Building links between community and university researchers in Participatory Action Research: Lessons for addressing ethical issues in research
Join academics and community members from across Canada for a webinar on ethical issues in participatory action research (also known as community-based participatory research). Members of our FoodARC team, one of our community partners, and MSVU’s Research Ethics Coordinator will be discussing the ethical successes and challenges around our ACT for CFS project and participatory action research in general.
When: December 9th, 2013, 2:00-3:30pm EST (3:00-4:30pm Atlantic Time)
Bio: Recently completed a two-year postdoctoral fellowship with Food Action Research Centre (FoodARC) in which she worked on the various components of the ACT for CFS project. Now that she has completed her fellowship, Irena continues to collaborate with ACT for CFS team and is involved with other FoodARC activities as a Research Associate.
Topic: Irena will provide contextual background for the ACT for CFS ethics processes.
Bio: Population Health Promoter working for Public Health Services in rural South West Nova Scotia. She has been working as the community liaison and contact for the ACT for CFS research project for the Eastern Shelburne County case community.
Topic: Sheila will be speaking to the community perspective around the co-development of ethics procedures and tools with university researchers and learning/challenges around this process.
Bio: Mount Saint Vincent University Graduate Student and Research Assistant with FoodARC. During the past 3 years, Felicia has done work on various projects based out of FoodARC, including ACT for CFS.
Topic: Felicia will present highlights from the ACT for CFS case study titled, ‘Activating Change Together in Nova Scotia, Canada: Learning about Ethics through Participatory Community Food Security Assessment’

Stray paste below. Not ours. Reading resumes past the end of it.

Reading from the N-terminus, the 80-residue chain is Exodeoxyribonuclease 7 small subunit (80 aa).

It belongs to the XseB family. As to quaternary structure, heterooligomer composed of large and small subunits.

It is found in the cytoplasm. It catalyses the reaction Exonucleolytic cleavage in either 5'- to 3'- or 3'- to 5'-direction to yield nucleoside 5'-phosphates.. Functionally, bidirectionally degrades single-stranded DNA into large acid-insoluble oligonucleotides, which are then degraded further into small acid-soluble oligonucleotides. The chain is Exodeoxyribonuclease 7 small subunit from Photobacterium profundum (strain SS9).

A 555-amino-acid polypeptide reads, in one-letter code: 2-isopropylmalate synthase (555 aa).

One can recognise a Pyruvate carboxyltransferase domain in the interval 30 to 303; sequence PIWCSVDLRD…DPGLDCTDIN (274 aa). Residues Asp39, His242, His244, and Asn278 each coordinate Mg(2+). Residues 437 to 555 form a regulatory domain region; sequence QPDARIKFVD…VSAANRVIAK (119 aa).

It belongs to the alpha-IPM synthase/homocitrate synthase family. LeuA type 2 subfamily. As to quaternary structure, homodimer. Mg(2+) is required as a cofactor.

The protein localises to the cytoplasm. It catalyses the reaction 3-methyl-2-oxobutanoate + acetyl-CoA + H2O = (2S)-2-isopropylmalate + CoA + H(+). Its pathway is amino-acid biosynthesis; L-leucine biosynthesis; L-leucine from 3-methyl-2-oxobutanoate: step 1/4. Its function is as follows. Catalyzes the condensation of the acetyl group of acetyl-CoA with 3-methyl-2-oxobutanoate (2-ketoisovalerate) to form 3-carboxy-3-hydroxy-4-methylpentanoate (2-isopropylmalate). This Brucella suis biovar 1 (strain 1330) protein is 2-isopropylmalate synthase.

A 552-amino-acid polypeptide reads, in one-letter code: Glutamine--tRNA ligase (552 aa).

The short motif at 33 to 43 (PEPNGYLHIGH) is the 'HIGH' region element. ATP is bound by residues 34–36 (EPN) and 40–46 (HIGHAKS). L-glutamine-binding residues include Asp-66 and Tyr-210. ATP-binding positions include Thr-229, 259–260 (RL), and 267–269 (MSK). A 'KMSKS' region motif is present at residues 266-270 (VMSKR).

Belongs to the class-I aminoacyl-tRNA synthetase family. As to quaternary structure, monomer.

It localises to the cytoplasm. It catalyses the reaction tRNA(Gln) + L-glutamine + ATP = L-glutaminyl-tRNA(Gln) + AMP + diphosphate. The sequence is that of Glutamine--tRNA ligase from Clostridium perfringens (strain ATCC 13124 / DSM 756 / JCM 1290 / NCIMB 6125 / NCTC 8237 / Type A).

Bio: Research Ethics Coordinator at Mount Saint Vincent University and part of the review committee for ACT for CFS ethics applications.
Topic: Brenda will be providing her perspective as a university ethics coordinator. She will discuss ethical successes and concerns that have arisen for reviewers with respect to the ACT for CFS project, as well as with community-based research (CBR) in general.
Presented by CFICE (Community First: Impacts of Community Engagement) and Food Secure Canada.
See more at Food Secure Canada’s website.
Activating Change Together for Community Food Security (ACT for CFS) project is a 5 year Community-University Research Alliance (CURA) based out of Food Action Research Centre (FoodARC) at Mount Saint Vincent University.
The project utilizes participatory approaches in all aspects of research, including the development of ethics applications. Ethics applications are “proposals” that describe an intended research project and are reviewed by an independent panel to ensure the project will not be harmful or risky to participants. For ACT for CFS and related activities, ethics applications involved reviews by several panels representing universities, health authorities, school boards, and Aboriginal organizations.
As this is participatory research, there are multiple tools that need to be developed – to assist community researchers in conducting ethical and rigorous research, and to assist university researchers in conducting work embedded in community. This has proven to be a messy and long process, but also one that has made ethics more meaningful to team members in community and academic settings alike.